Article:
Firouz Naderi دکتر فیروز نادری معاون ارشد مركز اكتشافات رباتيك فضايي ناسا was born in March 25, 1946, in Shiraz, Iran (read more about شیراز Shiraz here).
Firouz Naderi is an Iranian scientist and the Associate Director of NASA’s Jet Propulsion Laboratory (JPL) responsible for Project Formulation and Strategy.
He received his Ph.D. in electrical engineering from the University of Southern California (writing his dissertation in the area of digital image processing) and joined JPL in 1979.
His career at JPL has spanned system engineering, technology development, and program and project management for satellite communications systems, Earth remote sensing observatories, astrophysical observatories and planetary systems.
He was named head of the Mars Exploration Program at JPL in 2000 after the Program had suffered two consecutive failures. In the summer of 2000 he helped re-plan the Program as a chain of scientifically, technologically and operationally interrelated missions with a spacecraft launch to Mars every two years. He led the Program for the next five years, a span of time that included the successful landing of the Mars Exploration Rovers, Spirit and Opportunity.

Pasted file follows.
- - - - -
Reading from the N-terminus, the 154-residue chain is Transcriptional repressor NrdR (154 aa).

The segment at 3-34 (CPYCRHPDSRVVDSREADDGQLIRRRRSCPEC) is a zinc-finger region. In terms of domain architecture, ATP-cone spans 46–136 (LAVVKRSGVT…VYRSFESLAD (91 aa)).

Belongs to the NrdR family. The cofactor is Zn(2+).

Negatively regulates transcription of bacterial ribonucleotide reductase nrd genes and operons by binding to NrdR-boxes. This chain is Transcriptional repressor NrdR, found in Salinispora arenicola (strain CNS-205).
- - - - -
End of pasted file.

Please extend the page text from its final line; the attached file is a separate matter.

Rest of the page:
Visit Dr. Naderi’s profile and website at NASA
Naderi joined JPL in September 1979. His early work at JPL was on system design of large satellite-based systems for nationwide cellular phone coverage. He went to NASA Headquarters for two years in the mid-80s to serve as the program manager for the Advanced Communications Technology Satellite (ACTS), the front-runner of today’s multi-beam, space-switching commercial satellites.
Naderi holds three degrees in electrical engineering, a bachelor’s from Iowa State University, Ames, IA, and a master’s and doctorate from the University of Southern California.
Awards and honors
- Fellow of the American Institute of Aeronautics and Astronautics (AIAA)
- 2005 recipient of Ellis Island Medal of Honor
- 2004 winner of the Liberal Prize
- NASA’s Outstanding Leadership Medal
- Space Technology Hall of Fame Medal and
- NASA’s highest award – the Distinguished Service Medal.